The murder is in America, but the call goes out to Scotland Yard superintendent Richard Jury. Accompanied by his aristocratic friend Melrose Plant and by Sergeant Wiggins, Jury arrives in Baltimore, Maryland, home of zealous Orioles fans, mouth-watering crabs, and Edgar Allen Poe. In his efforts to solve the case, Jury rubs elbows with a delicious and suspicious cast of characters, embarking on a trail that leads to a unique tavern called The Horse You Came in On.
©2014 Martha Grimes (P)2014 Simon & Schuster
I read Martha Grimes' Richard Jury books in the past, and I think I was less discerning then. I've been listening my way through the series on and off and getting some pleasure from them. The books are quite light, the characters are fun, if stereotypical English people. This book, however, finished me off. I had noticed that Ms. Grimes doesn't seem to care for women or Americans very much. It's mostly been subtle; there are some beautiful and elusive Englishwomen who she is more or less kind to. Steve West is challenged in portraying women's voices and his American accent is pretty terrible. This book takes place partly in the U.S. and he has a southern American woman character who he does so very, very badly, it is like nails on chalkboard for me. He can't do southern, his women screech and his American accents have that extra flatness that British readers with a tin ear use. I literally could not finish listening (I have it on kindle). And I'm finally tired of Grimes' attitude toward Americans as well. I don't know Ms. Grimes' personal history, but these books definitely feel dated, both in class elitism and in attitude in general. They are not particularly clever or challenging as murder mysteries either, so I guess they would be classified as a cozy read, but not for me anymore. So, no I won't read anymore Martha Grimes and I will avoid Steve West as a reader forever.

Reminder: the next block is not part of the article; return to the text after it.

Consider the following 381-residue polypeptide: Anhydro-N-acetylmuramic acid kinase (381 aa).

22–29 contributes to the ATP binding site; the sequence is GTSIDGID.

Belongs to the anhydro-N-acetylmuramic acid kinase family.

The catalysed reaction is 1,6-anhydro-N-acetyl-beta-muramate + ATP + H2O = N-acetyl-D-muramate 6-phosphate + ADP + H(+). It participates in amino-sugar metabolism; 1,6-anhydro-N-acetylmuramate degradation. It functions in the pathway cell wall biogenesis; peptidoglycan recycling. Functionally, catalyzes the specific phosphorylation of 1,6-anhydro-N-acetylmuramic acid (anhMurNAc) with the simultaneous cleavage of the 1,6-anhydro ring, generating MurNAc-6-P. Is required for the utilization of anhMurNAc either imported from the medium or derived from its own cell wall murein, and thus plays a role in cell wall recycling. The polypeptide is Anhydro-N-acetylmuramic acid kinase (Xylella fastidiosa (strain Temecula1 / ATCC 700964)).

Worse for me, because I'm fed up with her attitude, but the books are pretty consistent, so if you like one, you will probably like her others. (Do beware this one, don't say I didn't warn you about the screechy flat southern American woman's accent.
Could not listen.
No, not interesting enough. Her books are more about atmosphere than plot.
I do not understand how this terrible narration got by the producers. Publishers need to understand that the quality of the narration is crucial and take it much more seriously than some seem to.
Yes. Usually they are both excellent.
I enjoyed seeing Americans through British eyes.
this book was like a firecracker that sparkled but never went off.
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